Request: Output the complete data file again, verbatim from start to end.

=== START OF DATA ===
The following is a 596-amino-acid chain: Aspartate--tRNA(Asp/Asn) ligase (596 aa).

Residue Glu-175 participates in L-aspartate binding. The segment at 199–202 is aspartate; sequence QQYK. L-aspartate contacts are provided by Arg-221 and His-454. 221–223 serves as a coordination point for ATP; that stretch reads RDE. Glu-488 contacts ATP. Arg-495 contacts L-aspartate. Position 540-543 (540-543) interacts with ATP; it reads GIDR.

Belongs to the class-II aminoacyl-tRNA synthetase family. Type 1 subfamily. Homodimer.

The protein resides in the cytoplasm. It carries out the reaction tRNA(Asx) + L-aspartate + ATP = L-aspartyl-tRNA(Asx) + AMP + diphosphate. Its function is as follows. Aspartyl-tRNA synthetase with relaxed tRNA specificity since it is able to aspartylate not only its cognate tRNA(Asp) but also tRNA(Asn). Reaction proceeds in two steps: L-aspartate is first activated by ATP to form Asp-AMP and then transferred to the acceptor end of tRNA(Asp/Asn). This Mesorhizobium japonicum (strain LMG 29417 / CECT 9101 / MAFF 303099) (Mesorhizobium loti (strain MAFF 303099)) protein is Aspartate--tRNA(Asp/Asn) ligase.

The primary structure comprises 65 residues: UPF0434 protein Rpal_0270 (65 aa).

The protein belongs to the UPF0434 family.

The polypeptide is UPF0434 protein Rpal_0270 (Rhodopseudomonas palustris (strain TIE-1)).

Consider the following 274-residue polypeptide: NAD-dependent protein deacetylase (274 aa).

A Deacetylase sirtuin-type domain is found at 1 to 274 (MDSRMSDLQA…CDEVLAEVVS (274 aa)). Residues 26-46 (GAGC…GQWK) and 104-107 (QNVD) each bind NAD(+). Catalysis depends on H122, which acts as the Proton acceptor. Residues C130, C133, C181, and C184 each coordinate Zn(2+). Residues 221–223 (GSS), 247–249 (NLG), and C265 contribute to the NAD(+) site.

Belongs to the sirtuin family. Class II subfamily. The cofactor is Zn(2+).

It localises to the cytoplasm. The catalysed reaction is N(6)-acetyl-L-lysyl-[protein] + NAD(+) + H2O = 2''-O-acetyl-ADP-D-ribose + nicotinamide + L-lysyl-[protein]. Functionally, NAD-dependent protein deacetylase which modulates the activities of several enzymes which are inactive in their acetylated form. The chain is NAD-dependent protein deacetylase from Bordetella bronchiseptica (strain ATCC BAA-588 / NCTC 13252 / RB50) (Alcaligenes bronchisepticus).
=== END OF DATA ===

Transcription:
The following is a 596-amino-acid chain: Aspartate--tRNA(Asp/Asn) ligase (596 aa).

Residue Glu-175 participates in L-aspartate binding. The segment at 199–202 is aspartate; sequence QQYK. L-aspartate contacts are provided by Arg-221 and His-454. 221–223 serves as a coordination point for ATP; that stretch reads RDE. Glu-488 contacts ATP. Arg-495 contacts L-aspartate. Position 540-543 (540-543) interacts with ATP; it reads GIDR.

Belongs to the class-II aminoacyl-tRNA synthetase family. Type 1 subfamily. Homodimer.

The protein resides in the cytoplasm. It carries out the reaction tRNA(Asx) + L-aspartate + ATP = L-aspartyl-tRNA(Asx) + AMP + diphosphate. Its function is as follows. Aspartyl-tRNA synthetase with relaxed tRNA specificity since it is able to aspartylate not only its cognate tRNA(Asp) but also tRNA(Asn). Reaction proceeds in two steps: L-aspartate is first activated by ATP to form Asp-AMP and then transferred to the acceptor end of tRNA(Asp/Asn). This Mesorhizobium japonicum (strain LMG 29417 / CECT 9101 / MAFF 303099) (Mesorhizobium loti (strain MAFF 303099)) protein is Aspartate--tRNA(Asp/Asn) ligase.

The primary structure comprises 65 residues: UPF0434 protein Rpal_0270 (65 aa).

The protein belongs to the UPF0434 family.

The polypeptide is UPF0434 protein Rpal_0270 (Rhodopseudomonas palustris (strain TIE-1)).

Consider the following 274-residue polypeptide: NAD-dependent protein deacetylase (274 aa).

A Deacetylase sirtuin-type domain is found at 1 to 274 (MDSRMSDLQA…CDEVLAEVVS (274 aa)). Residues 26-46 (GAGC…GQWK) and 104-107 (QNVD) each bind NAD(+). Catalysis depends on H122, which acts as the Proton acceptor. Residues C130, C133, C181, and C184 each coordinate Zn(2+). Residues 221–223 (GSS), 247–249 (NLG), and C265 contribute to the NAD(+) site.

Belongs to the sirtuin family. Class II subfamily. The cofactor is Zn(2+).

It localises to the cytoplasm. The catalysed reaction is N(6)-acetyl-L-lysyl-[protein] + NAD(+) + H2O = 2''-O-acetyl-ADP-D-ribose + nicotinamide + L-lysyl-[protein]. Functionally, NAD-dependent protein deacetylase which modulates the activities of several enzymes which are inactive in their acetylated form. The chain is NAD-dependent protein deacetylase from Bordetella bronchiseptica (strain ATCC BAA-588 / NCTC 13252 / RB50) (Alcaligenes bronchisepticus).